A French parliamentary inquiry commission has recommended that the country merge all its intelligence services into one unit to better deal with terror threats. The commission studied the lapses in detecting multiple terror attacks in the country – including the November 2015 Paris attacks – and suggested to establish a national counter-terrorism agency.
In its report released on Tuesday (5 July), the commission sought a complete overhaul of intelligence services in France and highlighted a blatant lack of co-ordination between different intelligence services within the country.
In the 300-page document, there are 39 proposals to thwart and prevent terrorist attacks. President of the commission, Georges Fenech, recommended that a national body similar to the US National Counter Terrorism Agency should be established in France. He also questioned certain decisions made during the Paris attacklike the appointment of a commander of a serious crime unit as the in-charge of the operation when the country already had a specialised counter-terrorism unit of well-trained officials.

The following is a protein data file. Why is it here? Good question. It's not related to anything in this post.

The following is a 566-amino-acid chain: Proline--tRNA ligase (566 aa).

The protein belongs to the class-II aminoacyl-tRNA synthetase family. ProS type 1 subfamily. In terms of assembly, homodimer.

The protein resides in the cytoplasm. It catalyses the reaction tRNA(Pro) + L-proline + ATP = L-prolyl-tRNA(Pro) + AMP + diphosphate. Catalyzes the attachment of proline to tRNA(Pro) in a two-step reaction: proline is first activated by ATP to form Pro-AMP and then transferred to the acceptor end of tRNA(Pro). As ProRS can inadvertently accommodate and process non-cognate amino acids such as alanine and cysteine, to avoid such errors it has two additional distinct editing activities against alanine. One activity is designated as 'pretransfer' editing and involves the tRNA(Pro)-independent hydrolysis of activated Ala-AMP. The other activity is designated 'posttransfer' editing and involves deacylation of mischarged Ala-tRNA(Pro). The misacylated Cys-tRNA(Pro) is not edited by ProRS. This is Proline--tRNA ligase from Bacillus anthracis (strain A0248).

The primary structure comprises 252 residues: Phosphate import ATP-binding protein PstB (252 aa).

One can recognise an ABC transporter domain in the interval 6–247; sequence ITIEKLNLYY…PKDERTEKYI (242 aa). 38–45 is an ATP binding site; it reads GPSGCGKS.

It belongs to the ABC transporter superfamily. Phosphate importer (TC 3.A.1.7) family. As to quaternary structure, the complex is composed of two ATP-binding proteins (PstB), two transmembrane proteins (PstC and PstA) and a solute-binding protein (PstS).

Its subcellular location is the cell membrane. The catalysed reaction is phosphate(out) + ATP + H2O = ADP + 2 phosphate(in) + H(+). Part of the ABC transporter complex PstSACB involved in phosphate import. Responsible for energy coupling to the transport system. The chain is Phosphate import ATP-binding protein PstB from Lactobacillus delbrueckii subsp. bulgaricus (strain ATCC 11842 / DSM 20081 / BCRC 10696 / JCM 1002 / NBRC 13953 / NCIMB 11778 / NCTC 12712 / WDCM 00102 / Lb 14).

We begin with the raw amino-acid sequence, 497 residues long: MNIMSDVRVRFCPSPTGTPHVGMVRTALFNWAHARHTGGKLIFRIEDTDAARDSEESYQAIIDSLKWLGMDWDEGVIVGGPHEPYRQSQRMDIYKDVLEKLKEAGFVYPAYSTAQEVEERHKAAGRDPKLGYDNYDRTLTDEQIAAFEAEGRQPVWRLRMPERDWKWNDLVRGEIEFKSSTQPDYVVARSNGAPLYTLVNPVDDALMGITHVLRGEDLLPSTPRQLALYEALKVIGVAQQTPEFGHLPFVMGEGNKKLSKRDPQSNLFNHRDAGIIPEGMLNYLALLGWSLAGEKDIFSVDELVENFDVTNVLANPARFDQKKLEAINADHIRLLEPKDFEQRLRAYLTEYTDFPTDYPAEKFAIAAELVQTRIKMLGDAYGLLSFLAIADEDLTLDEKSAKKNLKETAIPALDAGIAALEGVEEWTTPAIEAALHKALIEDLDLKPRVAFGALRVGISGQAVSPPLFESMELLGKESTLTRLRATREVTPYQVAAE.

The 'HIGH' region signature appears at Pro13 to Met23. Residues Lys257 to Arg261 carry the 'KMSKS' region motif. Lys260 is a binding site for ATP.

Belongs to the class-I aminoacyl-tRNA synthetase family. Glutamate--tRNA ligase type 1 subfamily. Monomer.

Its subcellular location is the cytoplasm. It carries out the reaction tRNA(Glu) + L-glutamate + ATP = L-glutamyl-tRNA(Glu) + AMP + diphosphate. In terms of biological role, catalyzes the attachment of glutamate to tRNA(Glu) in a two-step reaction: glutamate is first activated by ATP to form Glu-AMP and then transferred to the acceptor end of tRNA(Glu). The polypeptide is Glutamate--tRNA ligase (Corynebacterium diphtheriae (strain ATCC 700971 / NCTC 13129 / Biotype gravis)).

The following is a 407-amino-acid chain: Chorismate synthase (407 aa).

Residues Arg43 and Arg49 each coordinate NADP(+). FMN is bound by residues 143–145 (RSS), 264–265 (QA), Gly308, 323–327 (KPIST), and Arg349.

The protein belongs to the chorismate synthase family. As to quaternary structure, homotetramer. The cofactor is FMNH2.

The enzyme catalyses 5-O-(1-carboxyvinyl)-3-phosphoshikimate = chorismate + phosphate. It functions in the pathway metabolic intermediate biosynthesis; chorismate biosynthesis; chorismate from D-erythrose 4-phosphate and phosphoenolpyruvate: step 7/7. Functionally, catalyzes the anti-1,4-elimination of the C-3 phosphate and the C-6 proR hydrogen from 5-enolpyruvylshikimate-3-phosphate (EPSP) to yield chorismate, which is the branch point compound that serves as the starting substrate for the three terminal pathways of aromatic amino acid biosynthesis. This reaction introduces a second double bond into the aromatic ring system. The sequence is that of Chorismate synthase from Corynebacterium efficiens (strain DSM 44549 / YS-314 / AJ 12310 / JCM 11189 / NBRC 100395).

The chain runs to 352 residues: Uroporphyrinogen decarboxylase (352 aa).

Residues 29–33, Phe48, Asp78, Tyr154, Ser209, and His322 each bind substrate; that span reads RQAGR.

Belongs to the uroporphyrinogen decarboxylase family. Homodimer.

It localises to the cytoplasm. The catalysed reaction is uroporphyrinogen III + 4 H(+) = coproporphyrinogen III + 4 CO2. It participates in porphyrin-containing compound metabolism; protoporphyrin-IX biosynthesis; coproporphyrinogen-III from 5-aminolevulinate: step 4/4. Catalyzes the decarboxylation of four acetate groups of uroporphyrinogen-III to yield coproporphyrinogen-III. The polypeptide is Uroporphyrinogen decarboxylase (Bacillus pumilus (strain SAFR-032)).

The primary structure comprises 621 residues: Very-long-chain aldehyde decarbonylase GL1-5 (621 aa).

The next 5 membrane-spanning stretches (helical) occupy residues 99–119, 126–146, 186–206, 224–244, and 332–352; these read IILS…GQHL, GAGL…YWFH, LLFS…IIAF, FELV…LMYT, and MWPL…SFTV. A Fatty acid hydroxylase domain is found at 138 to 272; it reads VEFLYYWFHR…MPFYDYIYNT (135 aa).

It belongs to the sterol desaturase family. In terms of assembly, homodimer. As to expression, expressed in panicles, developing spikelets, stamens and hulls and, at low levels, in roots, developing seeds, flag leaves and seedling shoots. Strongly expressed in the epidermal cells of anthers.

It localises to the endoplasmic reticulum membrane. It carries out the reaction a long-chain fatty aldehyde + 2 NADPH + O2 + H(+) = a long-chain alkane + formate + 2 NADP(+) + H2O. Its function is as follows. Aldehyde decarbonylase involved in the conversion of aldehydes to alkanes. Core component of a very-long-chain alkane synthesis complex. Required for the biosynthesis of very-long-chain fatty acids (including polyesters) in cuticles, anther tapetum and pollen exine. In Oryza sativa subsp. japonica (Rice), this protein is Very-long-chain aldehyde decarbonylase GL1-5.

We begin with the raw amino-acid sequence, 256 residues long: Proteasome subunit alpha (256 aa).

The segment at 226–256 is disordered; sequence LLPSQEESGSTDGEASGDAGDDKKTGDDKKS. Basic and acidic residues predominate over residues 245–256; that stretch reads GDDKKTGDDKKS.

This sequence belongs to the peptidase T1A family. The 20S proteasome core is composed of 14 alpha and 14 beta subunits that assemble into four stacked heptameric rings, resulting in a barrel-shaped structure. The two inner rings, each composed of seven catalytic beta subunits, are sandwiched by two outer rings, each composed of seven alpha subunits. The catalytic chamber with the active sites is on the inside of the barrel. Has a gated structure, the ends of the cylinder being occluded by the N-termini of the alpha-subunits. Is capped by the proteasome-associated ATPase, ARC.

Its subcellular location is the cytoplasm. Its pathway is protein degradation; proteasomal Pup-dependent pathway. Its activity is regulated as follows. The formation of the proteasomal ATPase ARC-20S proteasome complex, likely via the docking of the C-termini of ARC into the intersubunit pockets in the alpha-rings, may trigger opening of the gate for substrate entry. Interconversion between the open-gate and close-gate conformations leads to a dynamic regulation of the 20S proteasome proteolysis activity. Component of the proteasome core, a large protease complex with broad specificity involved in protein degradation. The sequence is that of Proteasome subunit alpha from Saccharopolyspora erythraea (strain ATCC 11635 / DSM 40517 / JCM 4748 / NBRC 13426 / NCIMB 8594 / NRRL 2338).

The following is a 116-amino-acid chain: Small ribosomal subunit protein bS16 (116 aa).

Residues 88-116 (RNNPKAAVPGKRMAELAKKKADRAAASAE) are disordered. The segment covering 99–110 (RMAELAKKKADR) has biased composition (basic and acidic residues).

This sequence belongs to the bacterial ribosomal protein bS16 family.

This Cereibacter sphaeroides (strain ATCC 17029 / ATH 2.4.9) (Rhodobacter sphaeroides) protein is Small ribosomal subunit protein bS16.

"I am wholly behind the proposition to create a national counter-terrorism agency. It would be directly attached to the head of state and would have a common database for all those bodies involved in the fight against terrorism," Fenech told AFP.
The commission also criticised Belgium's "slow" response to the Paris attacks that allowed terrorist Salah Abdeslam to leave France after the deadly incident. The jihadist was reportedly blocked at the French border while fleeing to Belgium, but was let go due to lack of information from Brussels. He was later arrested in March.
The inquiry commission concluded that the state of emergency imposed in the country following the attacks, which has still not been lifted, did very little in improving security measures. "The state of emergency has had an effect, but it seems to have quickly diminished," Socialist MP Sébastien Pietrasanta, who authored the inquiry's concluding report, was quoted as saying by the Local's French edition.
The inquiry commission also questioned the benefits of Operation Sentinelle that saw the deployment of thousands of soldiers across the city to protect schools, synagogues, departmental stores and other high risk sites.
"Eighteen months after the start of operation Sentinelle, which has involved 10,000 men including 6,000 to 7,000 soldiers, I question the real added value in providing security in the country," Pietrasanta reportedly said.